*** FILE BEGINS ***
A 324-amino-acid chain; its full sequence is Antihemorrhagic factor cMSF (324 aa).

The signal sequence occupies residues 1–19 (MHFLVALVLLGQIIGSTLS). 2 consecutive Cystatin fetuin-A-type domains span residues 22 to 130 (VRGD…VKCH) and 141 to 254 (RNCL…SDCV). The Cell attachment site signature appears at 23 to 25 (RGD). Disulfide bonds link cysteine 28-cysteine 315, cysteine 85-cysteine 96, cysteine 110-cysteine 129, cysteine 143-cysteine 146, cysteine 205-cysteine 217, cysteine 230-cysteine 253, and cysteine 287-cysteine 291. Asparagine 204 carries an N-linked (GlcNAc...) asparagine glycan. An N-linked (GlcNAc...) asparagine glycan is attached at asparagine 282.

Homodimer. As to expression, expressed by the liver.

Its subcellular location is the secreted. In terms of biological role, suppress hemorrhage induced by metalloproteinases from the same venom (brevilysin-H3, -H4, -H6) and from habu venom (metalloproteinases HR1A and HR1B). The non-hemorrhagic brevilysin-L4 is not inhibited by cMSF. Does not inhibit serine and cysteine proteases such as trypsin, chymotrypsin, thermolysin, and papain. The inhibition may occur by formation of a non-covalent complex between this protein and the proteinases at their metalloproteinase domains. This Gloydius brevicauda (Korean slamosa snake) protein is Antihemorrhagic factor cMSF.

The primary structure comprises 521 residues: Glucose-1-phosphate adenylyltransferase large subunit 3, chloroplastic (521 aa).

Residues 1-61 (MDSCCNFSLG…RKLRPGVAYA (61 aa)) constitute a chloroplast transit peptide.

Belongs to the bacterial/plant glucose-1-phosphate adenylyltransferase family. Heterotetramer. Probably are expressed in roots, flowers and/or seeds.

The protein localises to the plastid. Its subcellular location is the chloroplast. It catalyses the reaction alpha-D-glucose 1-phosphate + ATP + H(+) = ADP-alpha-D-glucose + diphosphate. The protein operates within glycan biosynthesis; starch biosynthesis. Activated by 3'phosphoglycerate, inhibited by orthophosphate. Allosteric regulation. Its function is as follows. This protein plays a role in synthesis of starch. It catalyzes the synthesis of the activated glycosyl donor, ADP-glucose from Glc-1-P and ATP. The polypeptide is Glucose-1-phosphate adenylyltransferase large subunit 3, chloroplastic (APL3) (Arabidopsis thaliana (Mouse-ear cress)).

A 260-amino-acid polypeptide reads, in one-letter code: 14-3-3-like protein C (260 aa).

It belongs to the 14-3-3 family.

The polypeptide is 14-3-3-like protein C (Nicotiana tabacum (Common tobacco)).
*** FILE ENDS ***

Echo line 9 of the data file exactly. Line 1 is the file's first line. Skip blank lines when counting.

A 260-amino-acid polypeptide reads, in one-letter code: 14-3-3-like protein C (260 aa).